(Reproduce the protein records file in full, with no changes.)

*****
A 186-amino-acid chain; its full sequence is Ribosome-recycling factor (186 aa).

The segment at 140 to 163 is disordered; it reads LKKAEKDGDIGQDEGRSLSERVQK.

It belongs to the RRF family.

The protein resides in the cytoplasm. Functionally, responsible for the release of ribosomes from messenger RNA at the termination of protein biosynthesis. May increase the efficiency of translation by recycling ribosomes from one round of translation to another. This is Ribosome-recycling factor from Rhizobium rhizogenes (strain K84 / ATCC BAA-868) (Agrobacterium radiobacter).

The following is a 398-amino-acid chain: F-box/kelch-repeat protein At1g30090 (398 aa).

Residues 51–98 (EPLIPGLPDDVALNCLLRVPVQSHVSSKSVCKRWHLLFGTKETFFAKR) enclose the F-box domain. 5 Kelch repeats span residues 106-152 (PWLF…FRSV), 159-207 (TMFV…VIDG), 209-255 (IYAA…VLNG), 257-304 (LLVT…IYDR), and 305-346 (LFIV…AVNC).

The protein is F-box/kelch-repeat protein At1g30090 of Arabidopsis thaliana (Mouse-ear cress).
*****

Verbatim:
A 186-amino-acid chain; its full sequence is Ribosome-recycling factor (186 aa).

The segment at 140 to 163 is disordered; it reads LKKAEKDGDIGQDEGRSLSERVQK.

It belongs to the RRF family.

The protein resides in the cytoplasm. Functionally, responsible for the release of ribosomes from messenger RNA at the termination of protein biosynthesis. May increase the efficiency of translation by recycling ribosomes from one round of translation to another. This is Ribosome-recycling factor from Rhizobium rhizogenes (strain K84 / ATCC BAA-868) (Agrobacterium radiobacter).

The following is a 398-amino-acid chain: F-box/kelch-repeat protein At1g30090 (398 aa).

Residues 51–98 (EPLIPGLPDDVALNCLLRVPVQSHVSSKSVCKRWHLLFGTKETFFAKR) enclose the F-box domain. 5 Kelch repeats span residues 106-152 (PWLF…FRSV), 159-207 (TMFV…VIDG), 209-255 (IYAA…VLNG), 257-304 (LLVT…IYDR), and 305-346 (LFIV…AVNC).

The protein is F-box/kelch-repeat protein At1g30090 of Arabidopsis thaliana (Mouse-ear cress).